shrumpkin wrote:Jade Oolongs are amazing, and sometimes I feel like the longer roasted ones, like Ti Guan Yin, which borderline on a Darjeeling taste.
Coming, literally from the land of Tieguanyin — I'm in Xiamen, South Fujian — the best Tieguanyin — by the way, it should really have the "e" as it is pronounced "tiyeh" in Standard Chinese — comes from Anxi just over the border in Quanzhou — there are three "cities" in the Minnan, South Fujian Area, Xiamen, Quanzhou and Zhangzhou, in all of which Tieguanyin is produced, but Anxi tea is grown at a higher elevation than those in Xiamen and Zhangzhou. Tieguanyin was developed in the 18th century, I believe, and is the origin of the Chinese tea ceremony ... I will not join in an argument over the Japanese tea ceremony being developed from that, though it is well possible, since the Japanese borrowed Chinese culture wholesale ... but the Koreans claim that much, if not the whole, of Chinese culture came originally from them!
The standard Oolong comes from the Wuyishan area, in North Fujian. Of the varieties of Oolong, you might find Dahongpao; if you do, unless very expensive indeed, it will probably be "third generation". First generation Dahongpao comes from only 6 trees, which are not picked every year, and are not trimmed into bushes. I believe they were planted for the Emperor Qianlong in the 18th century. The tea from those trees is reserved for the government to be given as a present to visiting Heads of State, but in 2006, 20 grammes came onto the open market ... it was sold for 200,000 RMB, US$30,000. Some 2,000 "mu", 300 acres, was gradually planted over the last couple of decades with cuttings from the 6 trees. In 2006, as a guest in Wuyishan of the Provincial Government, I was able to buy 1/2 pound of second generation Dahongpao, at 3,000 RMB/pound, US$450+ — prepared properly it is absolutely fabulous. Third generation is being grown on 20,000 mu, 3,000 acres, from cuttings from the second generation bushes.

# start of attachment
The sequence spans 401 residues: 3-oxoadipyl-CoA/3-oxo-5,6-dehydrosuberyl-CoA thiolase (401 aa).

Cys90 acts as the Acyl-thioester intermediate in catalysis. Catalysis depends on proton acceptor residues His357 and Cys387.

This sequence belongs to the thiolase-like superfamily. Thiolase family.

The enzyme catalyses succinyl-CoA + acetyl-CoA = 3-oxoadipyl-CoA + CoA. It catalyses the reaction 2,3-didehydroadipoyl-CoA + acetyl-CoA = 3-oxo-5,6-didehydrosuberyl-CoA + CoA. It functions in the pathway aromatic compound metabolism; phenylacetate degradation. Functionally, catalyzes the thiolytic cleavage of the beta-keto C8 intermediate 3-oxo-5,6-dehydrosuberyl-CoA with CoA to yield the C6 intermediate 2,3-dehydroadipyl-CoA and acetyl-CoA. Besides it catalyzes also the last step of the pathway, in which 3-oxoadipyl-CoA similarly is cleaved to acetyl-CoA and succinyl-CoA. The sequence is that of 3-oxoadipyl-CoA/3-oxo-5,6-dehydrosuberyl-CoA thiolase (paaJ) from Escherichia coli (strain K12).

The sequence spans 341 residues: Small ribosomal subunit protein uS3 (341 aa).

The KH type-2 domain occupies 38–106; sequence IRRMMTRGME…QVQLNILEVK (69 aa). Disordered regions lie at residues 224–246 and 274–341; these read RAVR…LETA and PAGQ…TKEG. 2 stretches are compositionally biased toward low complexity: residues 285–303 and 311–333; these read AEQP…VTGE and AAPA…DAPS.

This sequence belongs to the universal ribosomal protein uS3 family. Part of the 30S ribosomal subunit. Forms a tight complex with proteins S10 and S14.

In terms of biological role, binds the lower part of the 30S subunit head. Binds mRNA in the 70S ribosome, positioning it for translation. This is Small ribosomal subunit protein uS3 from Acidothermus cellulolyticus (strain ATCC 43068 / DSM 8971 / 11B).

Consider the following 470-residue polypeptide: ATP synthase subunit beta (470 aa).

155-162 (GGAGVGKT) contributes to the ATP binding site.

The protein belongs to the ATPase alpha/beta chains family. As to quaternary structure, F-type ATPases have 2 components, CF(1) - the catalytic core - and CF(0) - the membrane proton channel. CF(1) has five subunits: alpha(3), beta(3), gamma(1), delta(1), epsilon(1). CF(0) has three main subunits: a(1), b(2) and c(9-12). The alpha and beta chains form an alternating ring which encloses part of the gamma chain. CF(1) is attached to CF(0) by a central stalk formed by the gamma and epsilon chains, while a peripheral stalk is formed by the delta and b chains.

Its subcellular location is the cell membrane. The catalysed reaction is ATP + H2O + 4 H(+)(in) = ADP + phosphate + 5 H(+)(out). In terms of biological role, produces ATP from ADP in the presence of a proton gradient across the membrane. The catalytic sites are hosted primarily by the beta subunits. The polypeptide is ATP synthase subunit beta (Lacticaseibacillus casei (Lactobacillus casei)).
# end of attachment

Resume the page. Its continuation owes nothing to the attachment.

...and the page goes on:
Also from Wuyishan is Zhongshan Xiaozhong, known to us as Lapsang Suchong — a corruption of the local dialect pronunciation of the name. A fully fermented tea — Oolong and Tieguanyin are semi-fermented — if you don't know it, it has a delightful smoky taste.
The best green tea is reckoned to be Longjing (Dragon well) from Hangzhou in Zhejiang Province.
Darjeeling, as I understand was originally produced from Oolong plants smuggled out of North Fujian and cured in the Oolong style, hence the similarity in taste.
Keemun, for those who know it, is from Jimen in Anhui Province, north of the Yangtze River, near the famous Huang Shan mountains.
Kaoshan tea is actually from Taiwan Island, so the Chinese will love you for saying it's from China, and those in Taiwan might not. Kaoshan tea is highly appreciated here in Xiamen.
And the record for the most expensive tea has apparently now gone to a bit of very old Pu'er from Yunnan, whose price makes the 200,000 RMB for 20 grammes of Dahongpao look pale.
You didn't want to know all that, did you!